The reciprocal influence of exercise on academic performance and relationships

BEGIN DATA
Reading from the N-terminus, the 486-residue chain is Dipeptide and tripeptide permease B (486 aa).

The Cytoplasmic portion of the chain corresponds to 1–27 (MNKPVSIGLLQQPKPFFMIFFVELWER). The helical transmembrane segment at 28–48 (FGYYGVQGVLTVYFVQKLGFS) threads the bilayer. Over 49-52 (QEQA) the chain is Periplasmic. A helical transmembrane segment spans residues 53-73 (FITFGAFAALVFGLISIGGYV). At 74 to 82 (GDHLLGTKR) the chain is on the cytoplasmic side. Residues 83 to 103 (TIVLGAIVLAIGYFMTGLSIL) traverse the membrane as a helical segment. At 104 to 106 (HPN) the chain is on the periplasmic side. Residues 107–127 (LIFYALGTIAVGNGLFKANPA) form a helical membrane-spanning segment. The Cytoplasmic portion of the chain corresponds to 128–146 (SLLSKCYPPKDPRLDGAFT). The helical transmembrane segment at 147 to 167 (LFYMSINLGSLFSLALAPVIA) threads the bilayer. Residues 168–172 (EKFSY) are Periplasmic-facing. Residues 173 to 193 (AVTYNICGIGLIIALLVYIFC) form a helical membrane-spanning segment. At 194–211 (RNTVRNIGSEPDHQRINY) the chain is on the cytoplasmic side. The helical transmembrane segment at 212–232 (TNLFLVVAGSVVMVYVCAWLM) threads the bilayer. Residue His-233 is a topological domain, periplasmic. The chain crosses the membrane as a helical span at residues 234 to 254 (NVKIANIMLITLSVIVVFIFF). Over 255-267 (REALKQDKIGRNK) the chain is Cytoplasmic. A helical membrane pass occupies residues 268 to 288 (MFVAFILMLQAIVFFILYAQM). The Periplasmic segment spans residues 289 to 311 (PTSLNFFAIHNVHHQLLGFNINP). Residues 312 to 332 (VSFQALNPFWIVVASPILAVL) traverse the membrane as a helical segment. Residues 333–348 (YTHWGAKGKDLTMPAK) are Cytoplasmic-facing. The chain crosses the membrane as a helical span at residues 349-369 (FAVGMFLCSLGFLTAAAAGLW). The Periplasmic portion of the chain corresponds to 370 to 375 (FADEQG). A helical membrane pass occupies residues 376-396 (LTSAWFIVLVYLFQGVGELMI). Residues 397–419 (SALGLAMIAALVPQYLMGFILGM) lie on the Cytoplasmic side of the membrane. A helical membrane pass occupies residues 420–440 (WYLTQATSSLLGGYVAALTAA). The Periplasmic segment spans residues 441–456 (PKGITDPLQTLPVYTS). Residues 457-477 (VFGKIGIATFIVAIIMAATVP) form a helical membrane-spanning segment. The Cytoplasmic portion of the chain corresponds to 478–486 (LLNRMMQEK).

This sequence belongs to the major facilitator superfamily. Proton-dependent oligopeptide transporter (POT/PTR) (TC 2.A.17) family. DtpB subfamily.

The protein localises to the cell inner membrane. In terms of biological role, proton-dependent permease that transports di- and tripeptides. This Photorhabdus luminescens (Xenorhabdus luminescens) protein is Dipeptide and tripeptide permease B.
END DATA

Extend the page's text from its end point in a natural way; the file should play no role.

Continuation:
The current study seeks to better understand exercise habits among the college demographic. It examined the relationships between exercise patterns and aspects of college performance and life. The study explored how exercise influences the lives of college students including relationships, academics and work performance as outlined by Segar (2015). Specifically, the study explored the association between exercise and GPA, as well as the perceived interaction between exercise and academic performance, university and home friendships, and work performance. A survey was completed within a general education course at a midwestern university (81% response rate, N=502). Godin & Shephard’s (1985) validated Leisure Time Exercise Questionnaire was used to measure total exercise scores, and measures of perceived exercise benefits were developed for the study based on Segar (2015). One-way analysis of variance (ANOVA) tests, Pearson bivariate correlations, and linear regression analyses were completed to evaluate differences in student GPA based on exercise habits, and the associations between exercise patterns and perceived benefits of exercise on academic performance, friend and family relationships, and work performance. Female participants with higher GPAs were found to report more exercise as compared to those with lower GPAs. The regression analyses found significant associations between the perception that exercise benefits academic performance and actual exercise patterns, and for female students, between the perception that exercise benefits work performance and actual exercise patterns. The results add to existing research on the relationship between exercise and academics by providing context for the college demographic (including exercise patterns and perceptions differences between male and female students), and by applying Segar’s (2015) model of exercise benefits. Implications suggest strategies universities may implement in order to apply Segar’s (2015) theory to fitness marketing and programming.